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Advocates received a major win in Michigan, which became the first midwest state to legalize recreational marijuana.

Marijuana advocates hoping for a mandate on legalization instead got a mixed result at the polls on Tuesday, when Michigan became the 10th state to legalize recreational cannabis and voters in Missouri and Utah approved medical marijuana programs, but North Dakota residents rejected a legalization bid. 

Michigan became the first midwest state to legalize recreational marijuana, with 56% of voters coming out in favor. 

“Adults will no longer be punished for consuming a substance less harmful than alcohol, and rather than having to resort to the illegal market, they will be able to access it safely and legally from licensed businesses,” Marijuana Policy Project deputy director Matthew Schweich told The Washington Post

Michigan residents who are 21 and older will be able to legally posses up to 2.5 ounces of weed in public and 10 ounces at home as soon as the election results are certified, which is likely to be in early September, according to the Detroit Free Press. Commercial sale of marijuana is likely to begin in 2020, although public consumption will remain banned in the state. 

The change to the law in Michigan means that 25% of Americans now live in a state that has legalized recreational weed, despite the fact that cannabis remains a Schedule I substance under federal law.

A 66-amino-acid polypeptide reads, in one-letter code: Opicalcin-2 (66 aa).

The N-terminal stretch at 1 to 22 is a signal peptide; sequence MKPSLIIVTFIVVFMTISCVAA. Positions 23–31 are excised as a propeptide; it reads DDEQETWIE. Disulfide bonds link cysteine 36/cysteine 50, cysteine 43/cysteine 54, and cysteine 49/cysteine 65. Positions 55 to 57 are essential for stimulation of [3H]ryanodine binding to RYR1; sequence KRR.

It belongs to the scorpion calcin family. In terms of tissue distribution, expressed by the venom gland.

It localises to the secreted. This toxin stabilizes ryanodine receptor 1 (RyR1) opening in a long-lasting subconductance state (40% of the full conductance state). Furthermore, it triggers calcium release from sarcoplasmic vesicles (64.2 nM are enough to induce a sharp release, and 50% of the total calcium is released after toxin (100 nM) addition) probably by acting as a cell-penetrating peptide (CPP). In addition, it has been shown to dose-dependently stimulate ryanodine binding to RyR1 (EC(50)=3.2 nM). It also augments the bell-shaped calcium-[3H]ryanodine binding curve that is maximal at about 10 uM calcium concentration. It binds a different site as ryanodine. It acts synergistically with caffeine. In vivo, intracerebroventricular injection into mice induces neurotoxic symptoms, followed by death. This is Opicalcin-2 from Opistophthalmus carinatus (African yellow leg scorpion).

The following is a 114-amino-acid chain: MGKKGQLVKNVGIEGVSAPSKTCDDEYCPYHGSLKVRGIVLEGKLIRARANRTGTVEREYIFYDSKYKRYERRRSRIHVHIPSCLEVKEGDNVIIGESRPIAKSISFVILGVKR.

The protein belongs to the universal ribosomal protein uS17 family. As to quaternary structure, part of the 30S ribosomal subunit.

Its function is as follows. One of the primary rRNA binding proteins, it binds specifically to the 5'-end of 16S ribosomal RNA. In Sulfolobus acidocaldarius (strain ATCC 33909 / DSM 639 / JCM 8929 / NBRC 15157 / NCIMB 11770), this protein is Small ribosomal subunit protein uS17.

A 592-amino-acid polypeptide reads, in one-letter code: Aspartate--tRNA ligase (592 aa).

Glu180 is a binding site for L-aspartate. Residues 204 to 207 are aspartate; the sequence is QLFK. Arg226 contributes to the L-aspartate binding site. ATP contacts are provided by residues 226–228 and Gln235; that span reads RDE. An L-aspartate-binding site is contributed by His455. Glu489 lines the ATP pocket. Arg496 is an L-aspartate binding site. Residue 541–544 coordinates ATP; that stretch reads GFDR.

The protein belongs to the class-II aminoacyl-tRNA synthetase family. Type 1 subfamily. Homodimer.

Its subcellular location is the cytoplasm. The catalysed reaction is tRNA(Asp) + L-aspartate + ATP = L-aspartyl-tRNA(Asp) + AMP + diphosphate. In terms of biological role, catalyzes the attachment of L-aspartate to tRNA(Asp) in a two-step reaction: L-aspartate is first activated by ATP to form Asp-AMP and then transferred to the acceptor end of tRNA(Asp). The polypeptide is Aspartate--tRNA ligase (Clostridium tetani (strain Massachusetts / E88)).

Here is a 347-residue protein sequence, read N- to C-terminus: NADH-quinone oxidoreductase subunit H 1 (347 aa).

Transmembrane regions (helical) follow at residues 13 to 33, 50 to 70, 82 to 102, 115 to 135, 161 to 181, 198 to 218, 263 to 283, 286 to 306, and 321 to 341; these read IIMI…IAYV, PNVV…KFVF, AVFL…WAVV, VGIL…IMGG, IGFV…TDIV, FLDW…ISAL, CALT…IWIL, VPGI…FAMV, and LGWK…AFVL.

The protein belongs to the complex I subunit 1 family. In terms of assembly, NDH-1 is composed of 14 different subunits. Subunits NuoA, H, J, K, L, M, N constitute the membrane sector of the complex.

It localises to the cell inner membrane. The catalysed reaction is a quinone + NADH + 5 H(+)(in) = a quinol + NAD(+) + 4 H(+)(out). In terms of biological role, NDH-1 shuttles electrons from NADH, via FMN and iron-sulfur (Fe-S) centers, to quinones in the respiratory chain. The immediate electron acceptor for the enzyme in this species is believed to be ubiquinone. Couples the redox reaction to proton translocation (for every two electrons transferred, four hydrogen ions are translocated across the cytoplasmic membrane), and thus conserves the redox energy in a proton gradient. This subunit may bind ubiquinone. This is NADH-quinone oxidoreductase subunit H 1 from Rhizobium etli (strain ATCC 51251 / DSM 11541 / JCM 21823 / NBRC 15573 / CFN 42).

In Utah, a hotly contested measure to begin a medical marijuana program in the state was slightly ahead with 53% of the vote in unofficial reporting, according to The Salt Lake Tribune. The deeply conservative state is heavily influenced by the Mormon church, which opposed approval of the medical marijuana program. Advocates for cannabis reform say that the victory shows a wide-spread change in the public perception of marijuana. 

“When Utah flips, the whole country will be watching, and you all did that,” Christine Stenquist, a medical cannabis patient and founder of the advocacy group TRUCE Utah, told voters on Tuesday night. 

In Missouri, 65% of voters approved a measure to legalize medical marijuana and tax it at 4%, with the funds directed toward healthcare for veterans. Voters rejected two similar measures that also legalized medical marijuana, but taxed it at either 2 or 15%. 

However, the news was not rosy for marijuana advocates in North Dakota, where nearly 60% of voters rejected a ballot initiative that would have legalized recreational cannabis without establishing a marketplace or even regulations. 

“Tonight, parents can sleep easy knowing their children won’t wake up to more marijuana use in their schools,” Luke Niforatos, senior policy adviser to Smart Approaches to Marijuana, a group that opposes legalization, wrote on Twitter. “The sensible, wonderful people of North Dakota have rejected marijuana commercialization in their state.”

View the original article at thefix.com

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